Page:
After violence erupted during the San Joaquin cotton strike in October 1933, Governor Rolph appointed a fact-finding committee to investigate the deaths of several strikers. When the committee met in Visalia on October 19, 1933, Caroline Decker, a labor activist who had taken part in other California agricultural actions, took testimony from the strikers who testified about the growers' assaults on striking workers.


After suffering several heart attacks, Rolph died in Santa Clara County on June 2, 1934, aged 64, three years into his term. He was the second California governor to die in office, the first being Washington Bartlett in 1887. Rolph is buried at Greenlawn Memorial Park in Colma, California. He was succeeded as governor by Lieutenant Governor Frank Merriam.


On September 7, 1934, the California Toll Bridge Authority passed a resolution "that...the San Francisco-Oakland Bay Bridge be dedicated as a lasting memorial to the memory of James Rolph Jr."[6][7]

A 1993 survey of historians, political scientists and urban experts conducted by Melvin G. Holli of the University of Illinois at Chicago ranked Rolph as the twenty-third-best American big-city mayor to have served between the years 1820 and 1993.[8]

See also[edit]


  1. ^ "Hon. James Rolph, Jr. - San Francisco, CA". www.onlinebiographies.info. Retrieved March 22, 2021.
  2. ^ Men and Women of Hawaii, 1954: A Biographical Encyclopedia of Persons of Notable Achievement, an Historical Account of the Peoples who Have Distinguished Themselves Through Personal Success and Through Public Service. Honolulu Business Consultants. 1954.
  3. ^ Taylor, David Wooster (1934). The Life of James Rolph, Jr. Committee for publication of the life of James Rolph, Jr.
  4. ^ "FamilySearch". www.familysearch.org. Retrieved September 26, 2019.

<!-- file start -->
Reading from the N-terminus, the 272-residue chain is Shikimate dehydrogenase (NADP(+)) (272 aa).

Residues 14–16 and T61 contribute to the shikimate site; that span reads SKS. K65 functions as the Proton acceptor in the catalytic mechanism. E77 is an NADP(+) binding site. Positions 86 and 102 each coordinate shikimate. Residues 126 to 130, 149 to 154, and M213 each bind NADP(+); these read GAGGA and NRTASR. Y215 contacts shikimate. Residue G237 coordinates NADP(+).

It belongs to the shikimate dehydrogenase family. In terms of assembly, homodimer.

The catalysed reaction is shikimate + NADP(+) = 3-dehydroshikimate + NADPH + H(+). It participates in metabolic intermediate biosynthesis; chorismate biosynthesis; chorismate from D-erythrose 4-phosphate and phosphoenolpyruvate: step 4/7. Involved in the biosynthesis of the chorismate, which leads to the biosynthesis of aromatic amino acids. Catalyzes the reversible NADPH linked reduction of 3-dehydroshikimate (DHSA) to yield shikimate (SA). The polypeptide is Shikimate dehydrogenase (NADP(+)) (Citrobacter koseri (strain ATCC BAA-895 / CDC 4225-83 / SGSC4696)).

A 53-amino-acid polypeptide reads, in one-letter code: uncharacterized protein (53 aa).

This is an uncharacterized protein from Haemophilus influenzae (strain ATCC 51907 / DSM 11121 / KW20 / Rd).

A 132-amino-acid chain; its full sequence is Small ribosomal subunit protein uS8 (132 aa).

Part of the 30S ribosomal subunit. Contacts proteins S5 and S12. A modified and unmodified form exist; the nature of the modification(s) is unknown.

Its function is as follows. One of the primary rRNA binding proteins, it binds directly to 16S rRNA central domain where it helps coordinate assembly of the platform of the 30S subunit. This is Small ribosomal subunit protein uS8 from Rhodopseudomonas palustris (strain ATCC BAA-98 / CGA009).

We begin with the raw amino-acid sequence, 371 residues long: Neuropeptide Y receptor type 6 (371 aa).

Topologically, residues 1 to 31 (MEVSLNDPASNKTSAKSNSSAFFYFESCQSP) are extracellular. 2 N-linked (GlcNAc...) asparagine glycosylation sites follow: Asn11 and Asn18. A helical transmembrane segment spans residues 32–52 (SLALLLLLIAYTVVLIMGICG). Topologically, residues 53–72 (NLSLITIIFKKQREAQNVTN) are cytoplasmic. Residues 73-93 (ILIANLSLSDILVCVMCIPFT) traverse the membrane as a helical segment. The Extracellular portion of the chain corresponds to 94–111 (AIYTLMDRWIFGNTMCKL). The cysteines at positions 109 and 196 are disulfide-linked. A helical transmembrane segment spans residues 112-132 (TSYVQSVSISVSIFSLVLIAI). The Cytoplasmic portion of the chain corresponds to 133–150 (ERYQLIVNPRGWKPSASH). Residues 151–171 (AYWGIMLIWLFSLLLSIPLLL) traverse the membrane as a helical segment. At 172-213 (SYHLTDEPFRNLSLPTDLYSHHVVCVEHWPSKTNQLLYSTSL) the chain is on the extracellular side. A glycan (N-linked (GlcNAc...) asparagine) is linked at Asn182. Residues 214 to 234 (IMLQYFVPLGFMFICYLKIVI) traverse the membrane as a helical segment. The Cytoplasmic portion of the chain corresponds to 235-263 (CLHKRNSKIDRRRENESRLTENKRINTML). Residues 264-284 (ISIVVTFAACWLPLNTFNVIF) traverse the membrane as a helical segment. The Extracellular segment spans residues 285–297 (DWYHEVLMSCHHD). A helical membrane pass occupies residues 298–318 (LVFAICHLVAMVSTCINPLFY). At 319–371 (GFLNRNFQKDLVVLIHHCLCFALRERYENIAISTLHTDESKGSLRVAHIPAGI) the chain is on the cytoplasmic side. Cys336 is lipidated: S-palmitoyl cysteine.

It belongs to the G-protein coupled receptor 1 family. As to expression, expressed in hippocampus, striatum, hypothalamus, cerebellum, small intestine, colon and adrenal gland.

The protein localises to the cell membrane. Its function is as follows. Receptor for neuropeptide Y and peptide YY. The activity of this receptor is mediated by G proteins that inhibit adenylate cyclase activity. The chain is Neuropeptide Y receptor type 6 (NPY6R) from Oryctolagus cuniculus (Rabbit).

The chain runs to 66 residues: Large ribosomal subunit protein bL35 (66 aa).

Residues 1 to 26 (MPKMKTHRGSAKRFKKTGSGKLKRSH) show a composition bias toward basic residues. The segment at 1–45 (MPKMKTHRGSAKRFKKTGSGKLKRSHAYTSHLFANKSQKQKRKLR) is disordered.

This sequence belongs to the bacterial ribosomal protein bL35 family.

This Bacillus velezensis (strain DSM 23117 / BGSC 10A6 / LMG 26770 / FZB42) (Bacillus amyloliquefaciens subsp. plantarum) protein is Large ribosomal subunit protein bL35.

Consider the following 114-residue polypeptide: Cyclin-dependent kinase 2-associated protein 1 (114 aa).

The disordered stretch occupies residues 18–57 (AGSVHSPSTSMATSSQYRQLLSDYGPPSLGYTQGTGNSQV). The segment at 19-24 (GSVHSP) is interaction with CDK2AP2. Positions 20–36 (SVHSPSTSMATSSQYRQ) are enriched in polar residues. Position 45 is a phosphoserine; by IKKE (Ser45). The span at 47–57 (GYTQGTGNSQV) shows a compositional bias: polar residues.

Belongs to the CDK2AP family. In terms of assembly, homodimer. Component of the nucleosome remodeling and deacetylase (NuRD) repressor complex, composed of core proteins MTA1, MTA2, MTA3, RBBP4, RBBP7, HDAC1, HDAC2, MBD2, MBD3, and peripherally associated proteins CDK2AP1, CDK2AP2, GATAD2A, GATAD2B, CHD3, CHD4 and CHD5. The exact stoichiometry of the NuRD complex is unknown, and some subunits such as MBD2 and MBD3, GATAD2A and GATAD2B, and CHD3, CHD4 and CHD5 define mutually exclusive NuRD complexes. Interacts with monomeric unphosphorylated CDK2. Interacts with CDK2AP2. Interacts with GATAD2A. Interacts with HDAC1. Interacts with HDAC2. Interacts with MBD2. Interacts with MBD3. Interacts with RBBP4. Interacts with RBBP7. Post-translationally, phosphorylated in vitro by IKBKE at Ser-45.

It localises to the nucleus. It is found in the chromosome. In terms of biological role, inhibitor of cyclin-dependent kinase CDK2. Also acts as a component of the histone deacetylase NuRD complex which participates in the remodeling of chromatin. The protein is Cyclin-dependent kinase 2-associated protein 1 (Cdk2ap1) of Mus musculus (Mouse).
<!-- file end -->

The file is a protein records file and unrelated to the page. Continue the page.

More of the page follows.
5. ^ a b Kevin Starr (1996). Endangered Dreams: The Great Depression in California. New York: Oxford University Press. ISBN 0195100808.
  6. ^ "Rolph Bridge! Span Named for Governor," San Francisco Examiner, September 8, 1934, p. 6., Newspapers.com. The headline is a misnomer. The article quotes the full resolution, which never mentions naming in any way.
  7. ^ Business, Transportation and Housing Agency; Department of Transportation (January 2009). "2008 Named Freeways, Highways, Structures and Other Appurtenances in California" (PDF). State of California. Archived from the original (PDF) on October 14, 2012. Retrieved October 24, 2012.{{cite web}}: CS1 maint: numeric names: authors list (link) Notes on p. 126 that the Bay Bridge is "unofficially dedicated to James R. Rolph."
  8. ^ Holli, Melvin G. (1999). The American Mayor. University Park: PSU Press. ISBN 0-271-01876-3.

Further reading[edit]

  • Chan, Loren B. "California During the Early 1930s: The Administration of Governor James Rolph, Jr., 1931-1934." Southern California Quarterly 63.3 (1981): 262-282. online
  • Htnes, William M. "Our American mayors XVI. James Rolph, Jr., of San Francisco." National Municipal Review 18.3 (1929): 163-167. https://doi.org/10.1002/ncr.4110180304
  • Leikin, Steve. "Governor James Rolph And The Great Depression In California." California History 84.4 (2007): 79-81.
  • Segal, Morley. "James Rolph, Jr., and the Early Days of the San Francisco Municipal Railway." California Historical Society Quarterly 43.1 (1964): 3-18. online
  • Starr, Kevin. Endangered Dreams: The Great Depression in California (1996).
  • Worthen, James. Governor James Rolph and the Great Depression in California (McFarland, 2010).

External links[edit]

Political offices
Preceded by Mayor of San Francisco
Succeeded by
Preceded by Governor of California
Succeeded by
Preceded by Chair of the National Governors Association
Succeeded by
Party political offices
Preceded by Republican nominee for Governor of California
Succeeded by